NATIONAL ACTION PROGRAMMES: The discussion on national action programmes began in the afternoon. Mali introduced the African Group's proposals, which can be found in paragraphs 69-72 of A/AC.241/12. Egypt pointed out that this section should not repeat items covered in the section on commitments or the technical "shopping lists" in Chapter 12 of Agenda 21 and the 1977 Plan of Action to Combat Desertification. The US, the UK and Sweden said that most of these proposals belong in the regional instrument for Africa. The Convention should be brief, concise and more universal in its phrasing. Switzerland and Austria agreed, adding that macro-economic issues should not be resolved in this forum. Some countries, however, wanted to be more specific. Niger said that something should be added regarding crop damage due to parasites and other plagues, livestock production and population policies. The UK supported Niger's comments on population policies. Mauritania suggested reference to protection of animals, the environment, and pest control. Germany said that the African proposals were not concrete enough and do not take into account experiences with previous plans.
Australia said that national plans should be forward-looking and long-term (at least five years). There should be provisions for regular review, assessment and adjustment; criteria should be specific; donor countries should commit to long-term assistance in accordance with national plans; and pastoralism should receive more attention. Norway echoed many of these points.
Egypt and Chile said that the autonomy of States should be respected. In this regard, the US stated that it is up to individual countries to determine what is necessary for their own national plans. China supported the establishment of national centres to monitor and study desertification.
The US stressed that while governments are wonderful at creating plans, they are not so great at implementing them. Austria added that implementation is more important than the programme itself. Norway proposed the establishment of a mechanism for monitoring the implementation of national plans.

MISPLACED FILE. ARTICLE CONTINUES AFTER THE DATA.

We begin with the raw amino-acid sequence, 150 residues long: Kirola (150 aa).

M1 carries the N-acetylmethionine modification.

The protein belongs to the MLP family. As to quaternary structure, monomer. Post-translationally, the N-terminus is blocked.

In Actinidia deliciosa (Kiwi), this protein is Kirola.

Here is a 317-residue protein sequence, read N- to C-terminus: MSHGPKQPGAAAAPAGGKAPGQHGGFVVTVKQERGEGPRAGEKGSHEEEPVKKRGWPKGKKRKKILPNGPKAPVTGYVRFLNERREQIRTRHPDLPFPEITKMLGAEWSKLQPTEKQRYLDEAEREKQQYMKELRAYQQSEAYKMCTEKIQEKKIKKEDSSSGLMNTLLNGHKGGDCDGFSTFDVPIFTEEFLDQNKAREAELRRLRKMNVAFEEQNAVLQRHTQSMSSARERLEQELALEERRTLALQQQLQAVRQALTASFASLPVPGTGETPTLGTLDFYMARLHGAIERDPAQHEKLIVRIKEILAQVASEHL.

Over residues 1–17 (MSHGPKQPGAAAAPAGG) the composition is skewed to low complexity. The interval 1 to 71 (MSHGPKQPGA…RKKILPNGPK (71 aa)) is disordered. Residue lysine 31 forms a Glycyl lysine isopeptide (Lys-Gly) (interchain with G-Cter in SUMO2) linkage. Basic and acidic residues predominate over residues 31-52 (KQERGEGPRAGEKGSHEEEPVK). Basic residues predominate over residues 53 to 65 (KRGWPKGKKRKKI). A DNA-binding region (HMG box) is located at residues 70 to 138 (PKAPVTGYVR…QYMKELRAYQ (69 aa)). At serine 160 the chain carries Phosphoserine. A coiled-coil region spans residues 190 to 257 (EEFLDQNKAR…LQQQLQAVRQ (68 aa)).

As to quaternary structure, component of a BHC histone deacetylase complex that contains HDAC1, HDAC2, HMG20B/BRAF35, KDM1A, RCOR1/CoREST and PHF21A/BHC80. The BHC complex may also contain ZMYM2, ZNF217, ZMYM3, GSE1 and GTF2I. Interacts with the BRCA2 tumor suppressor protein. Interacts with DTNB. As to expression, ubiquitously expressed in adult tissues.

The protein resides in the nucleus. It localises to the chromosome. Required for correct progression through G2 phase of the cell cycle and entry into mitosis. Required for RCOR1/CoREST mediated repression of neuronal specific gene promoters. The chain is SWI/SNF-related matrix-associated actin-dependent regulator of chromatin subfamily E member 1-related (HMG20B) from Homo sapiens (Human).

France and others alluded to the multiplicity of national plans. The UK said that this Convention should not repeat mistakes of the past. Malaysia and Burkina Faso responded that these plans are rarely implemented because of a lack of resources or know-how. The Russian Federation added that the absence of success is linked to the poor quality of these plans.
Egypt, Nepal, Germany, Sweden, Madagascar, the UK stressed the importance of integrating national action programmes with economic plans and environmental action plans. Zambia, China, India, Kenya, Algeria, Brazil and Chad mentioned the need for international support (including financial resources) for these action plans. Egypt suggested the establishment of a focal point to coordinate action and contributions from donor countries. Germany and UNESCO echoed the need for greater donor coordination to facilitate implementation.
Germany, Lesotho, Australia, the US, the UK, Benin, Argentina and Chad stressed the need to involve local populations in national development planning, execution and follow-up. Algeria said that national planning must take place in a democratic political context. Zambia added that action plans must be demand-driven. Tunisia said that the African proposals can be strengthened by adding the role of women and by establishing and strengthening institutions. Cameroon, on the other hand, warned against confusing national and local plans. It is the responsibility of the government, not local populations or the international community, to draw up these plans.